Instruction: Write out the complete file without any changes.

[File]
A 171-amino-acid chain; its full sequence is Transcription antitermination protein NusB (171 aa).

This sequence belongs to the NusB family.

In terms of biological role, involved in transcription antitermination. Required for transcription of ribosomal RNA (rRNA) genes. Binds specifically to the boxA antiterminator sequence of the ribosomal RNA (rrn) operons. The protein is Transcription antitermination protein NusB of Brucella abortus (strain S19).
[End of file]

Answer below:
A 171-amino-acid chain; its full sequence is Transcription antitermination protein NusB (171 aa).

This sequence belongs to the NusB family.

In terms of biological role, involved in transcription antitermination. Required for transcription of ribosomal RNA (rRNA) genes. Binds specifically to the boxA antiterminator sequence of the ribosomal RNA (rrn) operons. The protein is Transcription antitermination protein NusB of Brucella abortus (strain S19).